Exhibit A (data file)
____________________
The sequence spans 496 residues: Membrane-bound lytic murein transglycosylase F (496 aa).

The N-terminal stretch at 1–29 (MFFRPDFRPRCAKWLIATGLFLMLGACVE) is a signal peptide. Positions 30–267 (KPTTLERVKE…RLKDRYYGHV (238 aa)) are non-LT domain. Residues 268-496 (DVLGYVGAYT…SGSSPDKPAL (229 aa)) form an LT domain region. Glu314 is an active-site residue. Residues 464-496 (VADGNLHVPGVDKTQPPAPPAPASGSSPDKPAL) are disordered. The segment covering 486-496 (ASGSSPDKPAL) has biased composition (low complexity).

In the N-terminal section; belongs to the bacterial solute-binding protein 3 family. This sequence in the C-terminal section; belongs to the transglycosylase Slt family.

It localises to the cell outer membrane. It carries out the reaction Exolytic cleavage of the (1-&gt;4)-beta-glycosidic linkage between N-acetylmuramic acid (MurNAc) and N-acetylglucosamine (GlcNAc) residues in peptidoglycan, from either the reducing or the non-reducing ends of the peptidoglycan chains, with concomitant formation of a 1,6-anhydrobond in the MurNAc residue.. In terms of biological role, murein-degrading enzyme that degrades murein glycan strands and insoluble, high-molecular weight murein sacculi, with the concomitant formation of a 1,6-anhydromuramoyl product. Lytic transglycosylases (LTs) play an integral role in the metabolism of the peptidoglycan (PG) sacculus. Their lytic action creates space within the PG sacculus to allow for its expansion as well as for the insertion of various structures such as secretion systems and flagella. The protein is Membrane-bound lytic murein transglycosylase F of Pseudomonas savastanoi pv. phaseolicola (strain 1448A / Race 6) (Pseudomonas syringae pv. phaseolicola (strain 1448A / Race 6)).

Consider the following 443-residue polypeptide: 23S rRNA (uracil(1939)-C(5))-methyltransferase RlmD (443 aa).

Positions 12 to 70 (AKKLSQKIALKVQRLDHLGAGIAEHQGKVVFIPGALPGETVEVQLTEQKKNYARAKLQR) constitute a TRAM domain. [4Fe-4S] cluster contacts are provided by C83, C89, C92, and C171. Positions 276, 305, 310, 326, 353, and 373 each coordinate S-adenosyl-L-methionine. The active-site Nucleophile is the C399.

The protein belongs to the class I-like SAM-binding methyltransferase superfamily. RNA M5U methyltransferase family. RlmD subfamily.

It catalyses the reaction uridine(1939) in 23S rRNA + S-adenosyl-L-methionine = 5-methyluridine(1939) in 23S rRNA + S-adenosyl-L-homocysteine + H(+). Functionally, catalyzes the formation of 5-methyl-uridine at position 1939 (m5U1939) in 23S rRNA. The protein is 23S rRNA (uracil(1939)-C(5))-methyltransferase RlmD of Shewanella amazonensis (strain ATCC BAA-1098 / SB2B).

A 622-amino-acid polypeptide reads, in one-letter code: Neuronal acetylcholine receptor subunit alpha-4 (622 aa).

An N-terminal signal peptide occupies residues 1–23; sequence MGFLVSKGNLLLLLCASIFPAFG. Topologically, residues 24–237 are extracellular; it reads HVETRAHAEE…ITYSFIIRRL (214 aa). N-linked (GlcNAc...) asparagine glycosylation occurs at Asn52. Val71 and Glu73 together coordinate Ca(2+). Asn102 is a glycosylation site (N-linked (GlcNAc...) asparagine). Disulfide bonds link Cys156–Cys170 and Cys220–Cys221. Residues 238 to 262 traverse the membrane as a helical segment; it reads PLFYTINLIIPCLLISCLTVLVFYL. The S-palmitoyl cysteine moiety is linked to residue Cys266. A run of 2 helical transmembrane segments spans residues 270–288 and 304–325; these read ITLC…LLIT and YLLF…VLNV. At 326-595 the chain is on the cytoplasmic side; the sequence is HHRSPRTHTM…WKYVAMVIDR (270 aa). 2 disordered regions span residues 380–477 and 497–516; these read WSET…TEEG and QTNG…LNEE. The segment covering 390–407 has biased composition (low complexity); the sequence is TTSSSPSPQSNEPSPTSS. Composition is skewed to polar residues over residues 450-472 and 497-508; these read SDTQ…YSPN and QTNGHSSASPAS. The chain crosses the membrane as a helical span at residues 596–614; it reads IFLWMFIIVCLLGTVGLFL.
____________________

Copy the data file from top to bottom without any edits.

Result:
The sequence spans 496 residues: Membrane-bound lytic murein transglycosylase F (496 aa).

The N-terminal stretch at 1–29 (MFFRPDFRPRCAKWLIATGLFLMLGACVE) is a signal peptide. Positions 30–267 (KPTTLERVKE…RLKDRYYGHV (238 aa)) are non-LT domain. Residues 268-496 (DVLGYVGAYT…SGSSPDKPAL (229 aa)) form an LT domain region. Glu314 is an active-site residue. Residues 464-496 (VADGNLHVPGVDKTQPPAPPAPASGSSPDKPAL) are disordered. The segment covering 486-496 (ASGSSPDKPAL) has biased composition (low complexity).

In the N-terminal section; belongs to the bacterial solute-binding protein 3 family. This sequence in the C-terminal section; belongs to the transglycosylase Slt family.

It localises to the cell outer membrane. It carries out the reaction Exolytic cleavage of the (1-&gt;4)-beta-glycosidic linkage between N-acetylmuramic acid (MurNAc) and N-acetylglucosamine (GlcNAc) residues in peptidoglycan, from either the reducing or the non-reducing ends of the peptidoglycan chains, with concomitant formation of a 1,6-anhydrobond in the MurNAc residue.. In terms of biological role, murein-degrading enzyme that degrades murein glycan strands and insoluble, high-molecular weight murein sacculi, with the concomitant formation of a 1,6-anhydromuramoyl product. Lytic transglycosylases (LTs) play an integral role in the metabolism of the peptidoglycan (PG) sacculus. Their lytic action creates space within the PG sacculus to allow for its expansion as well as for the insertion of various structures such as secretion systems and flagella. The protein is Membrane-bound lytic murein transglycosylase F of Pseudomonas savastanoi pv. phaseolicola (strain 1448A / Race 6) (Pseudomonas syringae pv. phaseolicola (strain 1448A / Race 6)).

Consider the following 443-residue polypeptide: 23S rRNA (uracil(1939)-C(5))-methyltransferase RlmD (443 aa).

Positions 12 to 70 (AKKLSQKIALKVQRLDHLGAGIAEHQGKVVFIPGALPGETVEVQLTEQKKNYARAKLQR) constitute a TRAM domain. [4Fe-4S] cluster contacts are provided by C83, C89, C92, and C171. Positions 276, 305, 310, 326, 353, and 373 each coordinate S-adenosyl-L-methionine. The active-site Nucleophile is the C399.

The protein belongs to the class I-like SAM-binding methyltransferase superfamily. RNA M5U methyltransferase family. RlmD subfamily.

It catalyses the reaction uridine(1939) in 23S rRNA + S-adenosyl-L-methionine = 5-methyluridine(1939) in 23S rRNA + S-adenosyl-L-homocysteine + H(+). Functionally, catalyzes the formation of 5-methyl-uridine at position 1939 (m5U1939) in 23S rRNA. The protein is 23S rRNA (uracil(1939)-C(5))-methyltransferase RlmD of Shewanella amazonensis (strain ATCC BAA-1098 / SB2B).

A 622-amino-acid polypeptide reads, in one-letter code: Neuronal acetylcholine receptor subunit alpha-4 (622 aa).

An N-terminal signal peptide occupies residues 1–23; sequence MGFLVSKGNLLLLLCASIFPAFG. Topologically, residues 24–237 are extracellular; it reads HVETRAHAEE…ITYSFIIRRL (214 aa). N-linked (GlcNAc...) asparagine glycosylation occurs at Asn52. Val71 and Glu73 together coordinate Ca(2+). Asn102 is a glycosylation site (N-linked (GlcNAc...) asparagine). Disulfide bonds link Cys156–Cys170 and Cys220–Cys221. Residues 238 to 262 traverse the membrane as a helical segment; it reads PLFYTINLIIPCLLISCLTVLVFYL. The S-palmitoyl cysteine moiety is linked to residue Cys266. A run of 2 helical transmembrane segments spans residues 270–288 and 304–325; these read ITLC…LLIT and YLLF…VLNV. At 326-595 the chain is on the cytoplasmic side; the sequence is HHRSPRTHTM…WKYVAMVIDR (270 aa). 2 disordered regions span residues 380–477 and 497–516; these read WSET…TEEG and QTNG…LNEE. The segment covering 390–407 has biased composition (low complexity); the sequence is TTSSSPSPQSNEPSPTSS. Composition is skewed to polar residues over residues 450-472 and 497-508; these read SDTQ…YSPN and QTNGHSSASPAS. The chain crosses the membrane as a helical span at residues 596–614; it reads IFLWMFIIVCLLGTVGLFL.